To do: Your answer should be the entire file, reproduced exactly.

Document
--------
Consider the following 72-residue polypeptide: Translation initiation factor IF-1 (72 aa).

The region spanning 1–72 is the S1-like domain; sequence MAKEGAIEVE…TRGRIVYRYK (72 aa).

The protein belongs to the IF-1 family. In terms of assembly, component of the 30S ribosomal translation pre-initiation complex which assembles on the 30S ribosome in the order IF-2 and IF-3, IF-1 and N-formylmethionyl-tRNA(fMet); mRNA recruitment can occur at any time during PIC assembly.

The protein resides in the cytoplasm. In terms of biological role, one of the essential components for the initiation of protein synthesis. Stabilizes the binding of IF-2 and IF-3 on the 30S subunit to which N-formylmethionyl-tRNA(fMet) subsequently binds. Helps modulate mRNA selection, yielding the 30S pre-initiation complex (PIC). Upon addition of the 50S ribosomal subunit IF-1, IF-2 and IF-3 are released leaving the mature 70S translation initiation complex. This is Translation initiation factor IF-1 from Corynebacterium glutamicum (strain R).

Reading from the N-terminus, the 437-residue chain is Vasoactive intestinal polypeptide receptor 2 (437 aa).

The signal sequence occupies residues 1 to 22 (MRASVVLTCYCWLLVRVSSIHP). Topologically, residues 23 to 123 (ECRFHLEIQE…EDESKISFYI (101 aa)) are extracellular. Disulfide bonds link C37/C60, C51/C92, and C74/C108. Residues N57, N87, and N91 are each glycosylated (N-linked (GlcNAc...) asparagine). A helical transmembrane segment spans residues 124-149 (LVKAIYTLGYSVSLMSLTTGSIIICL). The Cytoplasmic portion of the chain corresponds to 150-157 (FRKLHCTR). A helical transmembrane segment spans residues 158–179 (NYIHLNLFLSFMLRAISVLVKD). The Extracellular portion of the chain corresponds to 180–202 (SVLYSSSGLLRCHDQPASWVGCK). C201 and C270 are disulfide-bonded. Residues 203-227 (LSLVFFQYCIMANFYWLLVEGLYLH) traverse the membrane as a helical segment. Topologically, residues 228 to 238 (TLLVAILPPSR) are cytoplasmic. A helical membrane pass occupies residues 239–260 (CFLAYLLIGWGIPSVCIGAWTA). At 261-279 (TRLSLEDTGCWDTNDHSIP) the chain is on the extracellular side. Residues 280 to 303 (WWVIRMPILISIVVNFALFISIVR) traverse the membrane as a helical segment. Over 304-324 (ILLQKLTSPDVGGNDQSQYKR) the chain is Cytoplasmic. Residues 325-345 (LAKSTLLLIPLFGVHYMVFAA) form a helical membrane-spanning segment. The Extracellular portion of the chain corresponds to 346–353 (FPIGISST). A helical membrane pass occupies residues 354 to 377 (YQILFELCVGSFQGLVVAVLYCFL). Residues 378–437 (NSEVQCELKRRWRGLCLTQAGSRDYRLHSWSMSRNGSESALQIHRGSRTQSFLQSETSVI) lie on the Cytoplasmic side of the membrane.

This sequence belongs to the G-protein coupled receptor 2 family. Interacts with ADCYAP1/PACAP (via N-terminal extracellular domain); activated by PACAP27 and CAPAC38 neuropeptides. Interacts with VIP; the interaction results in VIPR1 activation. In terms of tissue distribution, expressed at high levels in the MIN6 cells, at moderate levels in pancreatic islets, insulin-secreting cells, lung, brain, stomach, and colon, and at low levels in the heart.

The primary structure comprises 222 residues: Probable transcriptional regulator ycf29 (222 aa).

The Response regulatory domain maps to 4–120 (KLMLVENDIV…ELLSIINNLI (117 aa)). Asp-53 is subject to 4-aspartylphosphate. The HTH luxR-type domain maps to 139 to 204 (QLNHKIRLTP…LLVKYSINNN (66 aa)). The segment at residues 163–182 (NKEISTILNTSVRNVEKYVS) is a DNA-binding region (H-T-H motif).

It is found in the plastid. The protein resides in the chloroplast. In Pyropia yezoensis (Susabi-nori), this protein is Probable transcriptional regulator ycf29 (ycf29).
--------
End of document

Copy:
Consider the following 72-residue polypeptide: Translation initiation factor IF-1 (72 aa).

The region spanning 1–72 is the S1-like domain; sequence MAKEGAIEVE…TRGRIVYRYK (72 aa).

The protein belongs to the IF-1 family. In terms of assembly, component of the 30S ribosomal translation pre-initiation complex which assembles on the 30S ribosome in the order IF-2 and IF-3, IF-1 and N-formylmethionyl-tRNA(fMet); mRNA recruitment can occur at any time during PIC assembly.

The protein resides in the cytoplasm. In terms of biological role, one of the essential components for the initiation of protein synthesis. Stabilizes the binding of IF-2 and IF-3 on the 30S subunit to which N-formylmethionyl-tRNA(fMet) subsequently binds. Helps modulate mRNA selection, yielding the 30S pre-initiation complex (PIC). Upon addition of the 50S ribosomal subunit IF-1, IF-2 and IF-3 are released leaving the mature 70S translation initiation complex. This is Translation initiation factor IF-1 from Corynebacterium glutamicum (strain R).

Reading from the N-terminus, the 437-residue chain is Vasoactive intestinal polypeptide receptor 2 (437 aa).

The signal sequence occupies residues 1 to 22 (MRASVVLTCYCWLLVRVSSIHP). Topologically, residues 23 to 123 (ECRFHLEIQE…EDESKISFYI (101 aa)) are extracellular. Disulfide bonds link C37/C60, C51/C92, and C74/C108. Residues N57, N87, and N91 are each glycosylated (N-linked (GlcNAc...) asparagine). A helical transmembrane segment spans residues 124-149 (LVKAIYTLGYSVSLMSLTTGSIIICL). The Cytoplasmic portion of the chain corresponds to 150-157 (FRKLHCTR). A helical transmembrane segment spans residues 158–179 (NYIHLNLFLSFMLRAISVLVKD). The Extracellular portion of the chain corresponds to 180–202 (SVLYSSSGLLRCHDQPASWVGCK). C201 and C270 are disulfide-bonded. Residues 203-227 (LSLVFFQYCIMANFYWLLVEGLYLH) traverse the membrane as a helical segment. Topologically, residues 228 to 238 (TLLVAILPPSR) are cytoplasmic. A helical membrane pass occupies residues 239–260 (CFLAYLLIGWGIPSVCIGAWTA). At 261-279 (TRLSLEDTGCWDTNDHSIP) the chain is on the extracellular side. Residues 280 to 303 (WWVIRMPILISIVVNFALFISIVR) traverse the membrane as a helical segment. Over 304-324 (ILLQKLTSPDVGGNDQSQYKR) the chain is Cytoplasmic. Residues 325-345 (LAKSTLLLIPLFGVHYMVFAA) form a helical membrane-spanning segment. The Extracellular portion of the chain corresponds to 346–353 (FPIGISST). A helical membrane pass occupies residues 354 to 377 (YQILFELCVGSFQGLVVAVLYCFL). Residues 378–437 (NSEVQCELKRRWRGLCLTQAGSRDYRLHSWSMSRNGSESALQIHRGSRTQSFLQSETSVI) lie on the Cytoplasmic side of the membrane.

This sequence belongs to the G-protein coupled receptor 2 family. Interacts with ADCYAP1/PACAP (via N-terminal extracellular domain); activated by PACAP27 and CAPAC38 neuropeptides. Interacts with VIP; the interaction results in VIPR1 activation. In terms of tissue distribution, expressed at high levels in the MIN6 cells, at moderate levels in pancreatic islets, insulin-secreting cells, lung, brain, stomach, and colon, and at low levels in the heart.

The primary structure comprises 222 residues: Probable transcriptional regulator ycf29 (222 aa).

The Response regulatory domain maps to 4–120 (KLMLVENDIV…ELLSIINNLI (117 aa)). Asp-53 is subject to 4-aspartylphosphate. The HTH luxR-type domain maps to 139 to 204 (QLNHKIRLTP…LLVKYSINNN (66 aa)). The segment at residues 163–182 (NKEISTILNTSVRNVEKYVS) is a DNA-binding region (H-T-H motif).

It is found in the plastid. The protein resides in the chloroplast. In Pyropia yezoensis (Susabi-nori), this protein is Probable transcriptional regulator ycf29 (ycf29).